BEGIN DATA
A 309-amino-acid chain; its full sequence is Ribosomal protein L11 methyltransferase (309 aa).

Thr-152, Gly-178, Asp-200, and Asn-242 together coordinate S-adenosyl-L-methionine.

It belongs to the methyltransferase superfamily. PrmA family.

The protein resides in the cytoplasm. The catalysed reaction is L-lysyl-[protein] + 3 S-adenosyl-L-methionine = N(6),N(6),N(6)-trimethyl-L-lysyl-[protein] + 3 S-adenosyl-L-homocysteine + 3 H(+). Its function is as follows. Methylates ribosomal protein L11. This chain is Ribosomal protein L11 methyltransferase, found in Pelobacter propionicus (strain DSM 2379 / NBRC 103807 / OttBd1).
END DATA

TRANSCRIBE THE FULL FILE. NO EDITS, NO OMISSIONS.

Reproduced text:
A 309-amino-acid chain; its full sequence is Ribosomal protein L11 methyltransferase (309 aa).

Thr-152, Gly-178, Asp-200, and Asn-242 together coordinate S-adenosyl-L-methionine.

It belongs to the methyltransferase superfamily. PrmA family.

The protein resides in the cytoplasm. The catalysed reaction is L-lysyl-[protein] + 3 S-adenosyl-L-methionine = N(6),N(6),N(6)-trimethyl-L-lysyl-[protein] + 3 S-adenosyl-L-homocysteine + 3 H(+). Its function is as follows. Methylates ribosomal protein L11. This chain is Ribosomal protein L11 methyltransferase, found in Pelobacter propionicus (strain DSM 2379 / NBRC 103807 / OttBd1).